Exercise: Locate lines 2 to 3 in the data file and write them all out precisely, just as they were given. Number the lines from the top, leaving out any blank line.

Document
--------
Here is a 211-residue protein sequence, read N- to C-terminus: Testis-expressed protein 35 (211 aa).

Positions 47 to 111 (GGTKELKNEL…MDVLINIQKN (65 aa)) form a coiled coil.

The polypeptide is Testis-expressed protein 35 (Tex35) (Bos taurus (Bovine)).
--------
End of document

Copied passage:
Positions 47 to 111 (GGTKELKNEL…MDVLINIQKN (65 aa)) form a coiled coil.

The polypeptide is Testis-expressed protein 35 (Tex35) (Bos taurus (Bovine)).